In the 2010 midterm elections, the federal government’s size and function have been the common topic of debate among politicians in their election campaigns.
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Liberals see the federal government as essential to America’s growth and well being. It should be large enough to protect its people from foreign threats, regulate businesses to avoid unfair competition and help the less fortunate citizens. Conservatives on the other hand argue that the federal government has already grown too big that it has become costly, consuming most of the US budget. They believe that the institution should limit their involvement and leave tasks to private entities and non-profit organizations.
This paper aims to evaluate the arguments of liberals and conservatives in determining if the US needs a bigger federal government. According to liberals, the federal government is vital in the growth of the United States because they provide infrastructures, education and healthcare mostly to support the poor and the society as a whole. Such investments could not have been adequately undertaken by private institutions because their scope is usually limited to that within their interests.
Government support is primarily required in building roads and facilitating educational and healthcare systems and structures (McKenna and Feingold 238). The federal government serves as a coordinator in harmonizing systems such as railroad, water and highway structures. The government standardized the railroad systems when different sizes of tracks were used. They also created economies of scale when they organized communities to use a single public water system.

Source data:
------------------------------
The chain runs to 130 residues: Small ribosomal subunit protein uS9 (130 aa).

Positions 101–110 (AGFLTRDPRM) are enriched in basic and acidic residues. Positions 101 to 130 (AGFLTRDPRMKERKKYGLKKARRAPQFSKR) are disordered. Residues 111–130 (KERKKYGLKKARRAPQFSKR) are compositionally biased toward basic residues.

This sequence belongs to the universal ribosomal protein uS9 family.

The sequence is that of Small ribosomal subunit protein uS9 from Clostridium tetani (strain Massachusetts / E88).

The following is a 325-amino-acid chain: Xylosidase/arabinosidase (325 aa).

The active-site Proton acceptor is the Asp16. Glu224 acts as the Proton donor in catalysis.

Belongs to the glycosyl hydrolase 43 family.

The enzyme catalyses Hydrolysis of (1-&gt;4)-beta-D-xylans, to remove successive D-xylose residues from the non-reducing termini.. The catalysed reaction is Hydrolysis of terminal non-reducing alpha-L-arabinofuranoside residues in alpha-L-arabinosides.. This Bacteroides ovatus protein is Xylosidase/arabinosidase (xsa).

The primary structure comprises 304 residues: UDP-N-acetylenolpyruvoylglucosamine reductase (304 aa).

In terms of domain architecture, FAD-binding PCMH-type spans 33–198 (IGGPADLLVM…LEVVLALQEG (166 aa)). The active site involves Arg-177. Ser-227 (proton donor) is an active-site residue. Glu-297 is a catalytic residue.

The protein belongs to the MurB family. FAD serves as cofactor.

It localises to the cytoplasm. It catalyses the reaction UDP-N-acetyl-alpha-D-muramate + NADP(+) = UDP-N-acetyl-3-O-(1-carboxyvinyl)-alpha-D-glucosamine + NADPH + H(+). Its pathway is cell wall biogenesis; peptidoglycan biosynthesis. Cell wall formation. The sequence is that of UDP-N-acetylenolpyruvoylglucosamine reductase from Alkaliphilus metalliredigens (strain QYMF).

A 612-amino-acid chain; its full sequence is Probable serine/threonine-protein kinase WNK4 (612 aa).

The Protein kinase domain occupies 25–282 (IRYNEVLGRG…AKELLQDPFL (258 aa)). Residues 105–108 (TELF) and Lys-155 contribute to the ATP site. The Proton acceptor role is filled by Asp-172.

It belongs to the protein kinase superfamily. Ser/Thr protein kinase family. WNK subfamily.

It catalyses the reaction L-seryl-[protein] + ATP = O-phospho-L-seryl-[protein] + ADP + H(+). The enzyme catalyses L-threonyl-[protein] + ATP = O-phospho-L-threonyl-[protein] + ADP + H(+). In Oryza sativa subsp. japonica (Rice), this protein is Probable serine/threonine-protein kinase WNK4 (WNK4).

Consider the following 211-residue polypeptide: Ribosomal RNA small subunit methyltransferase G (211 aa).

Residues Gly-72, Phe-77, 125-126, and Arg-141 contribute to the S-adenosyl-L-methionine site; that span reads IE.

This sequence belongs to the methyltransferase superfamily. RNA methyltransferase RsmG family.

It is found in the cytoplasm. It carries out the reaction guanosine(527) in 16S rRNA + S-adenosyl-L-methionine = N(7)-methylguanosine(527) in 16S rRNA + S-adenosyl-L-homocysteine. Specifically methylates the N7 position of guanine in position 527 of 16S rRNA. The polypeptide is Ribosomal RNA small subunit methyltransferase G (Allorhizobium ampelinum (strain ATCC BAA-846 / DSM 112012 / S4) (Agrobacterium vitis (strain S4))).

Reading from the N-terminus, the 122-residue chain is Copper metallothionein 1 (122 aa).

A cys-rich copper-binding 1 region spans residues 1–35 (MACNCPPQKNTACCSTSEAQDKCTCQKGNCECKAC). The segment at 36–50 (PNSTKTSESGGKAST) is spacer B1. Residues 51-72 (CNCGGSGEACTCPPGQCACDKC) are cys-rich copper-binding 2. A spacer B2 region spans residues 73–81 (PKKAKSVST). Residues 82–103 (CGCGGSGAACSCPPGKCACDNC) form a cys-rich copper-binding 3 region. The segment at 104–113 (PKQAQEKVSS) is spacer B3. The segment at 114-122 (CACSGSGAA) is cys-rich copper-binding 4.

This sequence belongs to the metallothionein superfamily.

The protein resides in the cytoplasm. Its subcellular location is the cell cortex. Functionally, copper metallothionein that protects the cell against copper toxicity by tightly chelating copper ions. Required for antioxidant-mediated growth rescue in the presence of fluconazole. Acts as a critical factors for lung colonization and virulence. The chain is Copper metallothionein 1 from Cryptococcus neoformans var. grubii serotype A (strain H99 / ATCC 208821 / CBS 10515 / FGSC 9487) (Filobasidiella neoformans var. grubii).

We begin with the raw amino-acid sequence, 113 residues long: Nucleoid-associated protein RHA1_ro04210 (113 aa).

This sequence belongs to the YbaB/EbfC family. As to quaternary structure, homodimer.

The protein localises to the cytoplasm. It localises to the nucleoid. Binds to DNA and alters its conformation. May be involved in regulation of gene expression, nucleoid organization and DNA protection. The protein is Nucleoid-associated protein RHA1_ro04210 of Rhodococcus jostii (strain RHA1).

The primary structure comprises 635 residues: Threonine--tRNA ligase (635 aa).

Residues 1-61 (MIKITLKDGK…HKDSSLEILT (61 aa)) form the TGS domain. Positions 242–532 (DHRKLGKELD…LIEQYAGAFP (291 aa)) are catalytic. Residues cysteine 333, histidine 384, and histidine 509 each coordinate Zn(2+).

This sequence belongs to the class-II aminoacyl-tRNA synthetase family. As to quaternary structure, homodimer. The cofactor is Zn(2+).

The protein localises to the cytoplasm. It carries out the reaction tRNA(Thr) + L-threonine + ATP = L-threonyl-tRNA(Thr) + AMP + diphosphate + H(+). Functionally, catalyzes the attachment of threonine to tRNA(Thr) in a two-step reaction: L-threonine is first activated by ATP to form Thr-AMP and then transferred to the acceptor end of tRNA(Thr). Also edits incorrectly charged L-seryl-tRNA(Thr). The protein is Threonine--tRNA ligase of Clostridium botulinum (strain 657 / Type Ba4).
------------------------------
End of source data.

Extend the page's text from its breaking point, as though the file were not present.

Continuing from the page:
Among others, the government was also involved in managing synchronized systems for highways and international trade and currency valuation (McKenna and Feingold 238). Lastly, the federal government imposes regulations which often make economies work better. The federal government was able to make product and service information more open, reduce corruption, monopolistic pricing and anticompetitive policies through regulations.
They were also able to temper financial regulations (McKenna and Feingold 238). The controversial key benefit of the Post World War II government is it makes the economy more stable by creating jobs and supporting incomes. In this scenario, unemployment insurances, Social Security and government employments are stabilizing factors (McKenna and Feingold 239).
On the other hand, conservatives give emphasis on the protection of freedom which should be guarded by both public and private institutions against the concentration of power. Freedom is destroyed because other institutions are weakened by the presence of the federal government for power is concentrated on the latter. The federal government dominates and diminishes the role of other institutions (McKenna and Feingold 242).